I'm not saying that picking a breeder who runs a first class operation, and keeps his product dsesease free isn't important, they are, but getting the hive beetle on the east coast is almost a given in the near future. The spread is occurring no matter what the effort is. Maybe getting bee breeds that have been exposed, and are good at dealing with them, may be a good approach in the future. Living on the east coast and not buying from a breeder who lives in this area that beetles are established, (like georgia) and thinking that it will matter is fruitless. I do agree with African strains. But not the beetles.
And yes, being aware and doing the best to limit beetles is in everyone interest. But I think it will be about the same that happened with v-mites. At first it was to stop the spread, and very fast turned to efforts to deal with the problem. So also will be the beetles path. Saying Georgia will not be long term place to be a breeder, based on beetles, is almost like saying that no place would be a good place. We all will have to deal with the beetle.
10-21-2004, 05:06 AM
Earlier this year Grimes county was listed in the AHB quarantine. See agnews.tamu.edu/bees/quaran.htm. SHB are in Grmes county also. B Weaver states SHB are in his colonies. I suspect AHB have been in Grimes county for some time. I currently have several dozen hives with R Weaver queens, none exibit AHB traits. The Weavers are good breeders and I like their bees.
10-22-2004, 10:14 AM
10-22-2004, 08:47 PM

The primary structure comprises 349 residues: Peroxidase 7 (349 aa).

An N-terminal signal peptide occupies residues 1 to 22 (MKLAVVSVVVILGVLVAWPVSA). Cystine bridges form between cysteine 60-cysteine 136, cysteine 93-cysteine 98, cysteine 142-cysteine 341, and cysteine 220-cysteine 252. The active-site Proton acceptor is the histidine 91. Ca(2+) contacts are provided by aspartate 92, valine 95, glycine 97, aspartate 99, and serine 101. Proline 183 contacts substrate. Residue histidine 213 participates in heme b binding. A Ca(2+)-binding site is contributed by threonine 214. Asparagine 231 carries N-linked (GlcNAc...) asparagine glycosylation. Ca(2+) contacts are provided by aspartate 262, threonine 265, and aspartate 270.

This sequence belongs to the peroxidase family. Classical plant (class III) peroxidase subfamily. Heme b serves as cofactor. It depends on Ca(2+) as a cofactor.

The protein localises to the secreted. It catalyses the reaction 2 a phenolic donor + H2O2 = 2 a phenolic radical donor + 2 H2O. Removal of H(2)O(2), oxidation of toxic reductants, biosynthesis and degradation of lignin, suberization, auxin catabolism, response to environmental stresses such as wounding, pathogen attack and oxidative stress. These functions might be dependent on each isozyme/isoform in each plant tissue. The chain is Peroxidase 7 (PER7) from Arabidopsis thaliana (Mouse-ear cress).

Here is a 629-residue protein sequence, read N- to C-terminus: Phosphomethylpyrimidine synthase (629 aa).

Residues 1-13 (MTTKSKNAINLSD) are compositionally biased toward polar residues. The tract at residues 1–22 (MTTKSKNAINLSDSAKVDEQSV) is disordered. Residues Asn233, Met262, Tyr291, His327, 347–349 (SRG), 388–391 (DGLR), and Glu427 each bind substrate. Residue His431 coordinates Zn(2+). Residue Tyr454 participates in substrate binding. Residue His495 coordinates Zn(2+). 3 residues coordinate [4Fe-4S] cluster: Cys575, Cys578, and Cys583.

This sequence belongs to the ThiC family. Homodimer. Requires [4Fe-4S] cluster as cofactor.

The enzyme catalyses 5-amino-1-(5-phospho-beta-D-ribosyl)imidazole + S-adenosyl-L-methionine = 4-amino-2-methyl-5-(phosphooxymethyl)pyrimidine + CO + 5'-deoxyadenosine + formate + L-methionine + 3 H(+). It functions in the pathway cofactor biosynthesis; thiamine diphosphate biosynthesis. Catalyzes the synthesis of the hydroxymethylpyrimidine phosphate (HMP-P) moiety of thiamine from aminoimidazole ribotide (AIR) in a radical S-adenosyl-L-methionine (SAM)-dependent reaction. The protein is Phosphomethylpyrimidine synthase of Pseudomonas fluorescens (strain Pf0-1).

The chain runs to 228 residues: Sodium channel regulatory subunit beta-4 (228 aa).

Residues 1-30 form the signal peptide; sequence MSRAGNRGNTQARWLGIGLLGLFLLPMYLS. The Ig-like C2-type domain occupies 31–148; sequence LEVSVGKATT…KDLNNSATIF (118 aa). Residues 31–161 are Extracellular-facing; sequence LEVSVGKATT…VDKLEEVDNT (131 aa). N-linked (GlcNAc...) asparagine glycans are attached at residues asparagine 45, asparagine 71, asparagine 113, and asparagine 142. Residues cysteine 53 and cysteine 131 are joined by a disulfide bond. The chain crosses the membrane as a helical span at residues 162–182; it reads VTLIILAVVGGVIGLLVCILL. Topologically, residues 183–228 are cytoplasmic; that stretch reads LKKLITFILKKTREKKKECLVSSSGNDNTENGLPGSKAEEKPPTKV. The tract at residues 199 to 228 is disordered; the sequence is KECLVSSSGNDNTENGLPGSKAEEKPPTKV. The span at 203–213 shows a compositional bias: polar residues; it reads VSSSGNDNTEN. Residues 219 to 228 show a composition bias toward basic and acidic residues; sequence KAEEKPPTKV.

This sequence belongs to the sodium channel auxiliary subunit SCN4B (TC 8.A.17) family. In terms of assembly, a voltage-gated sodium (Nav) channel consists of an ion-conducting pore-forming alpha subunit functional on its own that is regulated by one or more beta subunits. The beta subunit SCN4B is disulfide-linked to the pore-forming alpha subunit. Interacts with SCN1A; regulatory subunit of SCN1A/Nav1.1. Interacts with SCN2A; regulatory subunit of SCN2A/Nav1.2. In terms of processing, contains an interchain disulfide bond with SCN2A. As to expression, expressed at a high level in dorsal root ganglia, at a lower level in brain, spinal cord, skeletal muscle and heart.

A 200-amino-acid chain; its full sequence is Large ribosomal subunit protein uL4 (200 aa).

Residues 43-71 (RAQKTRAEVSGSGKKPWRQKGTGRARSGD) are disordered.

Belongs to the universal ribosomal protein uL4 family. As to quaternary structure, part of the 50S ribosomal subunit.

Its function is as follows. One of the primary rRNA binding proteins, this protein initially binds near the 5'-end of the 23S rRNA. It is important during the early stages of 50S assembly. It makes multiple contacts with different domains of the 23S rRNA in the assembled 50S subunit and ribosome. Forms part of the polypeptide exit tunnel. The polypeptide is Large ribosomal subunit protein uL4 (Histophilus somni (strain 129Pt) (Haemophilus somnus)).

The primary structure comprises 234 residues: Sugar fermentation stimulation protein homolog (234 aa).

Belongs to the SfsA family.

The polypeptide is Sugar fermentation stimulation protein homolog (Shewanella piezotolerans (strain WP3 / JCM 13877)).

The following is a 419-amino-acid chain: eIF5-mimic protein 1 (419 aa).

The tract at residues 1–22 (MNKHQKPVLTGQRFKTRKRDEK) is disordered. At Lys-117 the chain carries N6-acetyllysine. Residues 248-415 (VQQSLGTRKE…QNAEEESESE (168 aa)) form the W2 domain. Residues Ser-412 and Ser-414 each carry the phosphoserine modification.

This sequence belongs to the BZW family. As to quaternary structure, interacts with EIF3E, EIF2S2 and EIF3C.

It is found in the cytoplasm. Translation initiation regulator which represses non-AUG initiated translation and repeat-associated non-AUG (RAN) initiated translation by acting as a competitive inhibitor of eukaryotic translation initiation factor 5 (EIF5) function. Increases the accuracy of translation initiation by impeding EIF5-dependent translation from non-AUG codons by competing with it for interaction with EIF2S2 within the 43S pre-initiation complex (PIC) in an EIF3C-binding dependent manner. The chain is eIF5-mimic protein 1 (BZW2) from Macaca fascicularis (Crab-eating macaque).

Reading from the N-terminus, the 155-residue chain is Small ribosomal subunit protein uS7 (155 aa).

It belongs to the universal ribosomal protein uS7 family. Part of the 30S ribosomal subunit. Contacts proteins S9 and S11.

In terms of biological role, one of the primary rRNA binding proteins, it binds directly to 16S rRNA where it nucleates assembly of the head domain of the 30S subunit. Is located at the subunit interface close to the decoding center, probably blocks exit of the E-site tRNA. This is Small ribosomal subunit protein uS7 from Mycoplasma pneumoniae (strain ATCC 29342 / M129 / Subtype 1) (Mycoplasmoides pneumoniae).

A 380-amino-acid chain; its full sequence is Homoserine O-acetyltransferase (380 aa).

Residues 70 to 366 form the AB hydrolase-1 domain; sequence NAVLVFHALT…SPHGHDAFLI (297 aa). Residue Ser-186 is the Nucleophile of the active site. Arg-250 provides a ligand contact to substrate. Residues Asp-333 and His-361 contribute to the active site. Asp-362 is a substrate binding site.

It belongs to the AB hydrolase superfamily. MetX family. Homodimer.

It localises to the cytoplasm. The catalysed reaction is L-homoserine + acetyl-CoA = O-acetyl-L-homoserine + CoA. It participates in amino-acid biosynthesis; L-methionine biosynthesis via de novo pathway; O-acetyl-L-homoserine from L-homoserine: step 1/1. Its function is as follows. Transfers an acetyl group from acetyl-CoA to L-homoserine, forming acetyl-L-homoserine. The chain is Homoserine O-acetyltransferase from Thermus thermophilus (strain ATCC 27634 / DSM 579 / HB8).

> the idea that an apairy is small hive
> beetle free on the east coast is about
Here is Virgina, we have only two small
infestations, one in Suffolk, VA where
a hobby beekeeper ordered packages from
a certain producer in GA, and one in
Northern VA where the beekeeper is migratory,
and therefore exposed his hives to infested
hives from elsewhere when overwintering in
the South or pollinating somewhere.
While these infestations may now be
impossible to eliminate, our state level
folks will use every trick in the book
to keep the beetles contained.
If they don't, I have explained exactly
how I will make them share my pain, in
great detail. http://www.beesource.com/ubb/smile.gif
[This message has been edited by jfischer (edited October 22, 2004).]
11-19-2004, 06:15 AM
I ordered an all american queen 2 years ago. The hive was a great producer so I raised a queen from the original. Her hive was a good producer too excect very aggressive. They would sting without warning if I got within 5 feet of the hive. I was working the yard one day in my tee shirt and had gone through seven or eight hives with only a few stings on my fingers from my own stupidity. When I opened the cover on the first generation all american hive I was immediately covered in bees with about 10 or 15 stings before I could run like a man possesed to the barn. They followed me into the dark of the barn and I could even smell the odor of their alarm pheramone from all of the stings.. Needless to say that hive has been requeened and I now raise all my own queens. I really didn't have any problem with the original queen but I don't want that type of genetics to spread into the local population.
11-19-2004, 07:37 PM
If it was from Weavers in Texas Say no more
If a job is worth doing - Then do it well
11-30-2004, 08:46 AM
Grimes is listed on that website as one of the counties in the AHB quarantine. Click on the list and you'll see for yourself. Thanks for the link!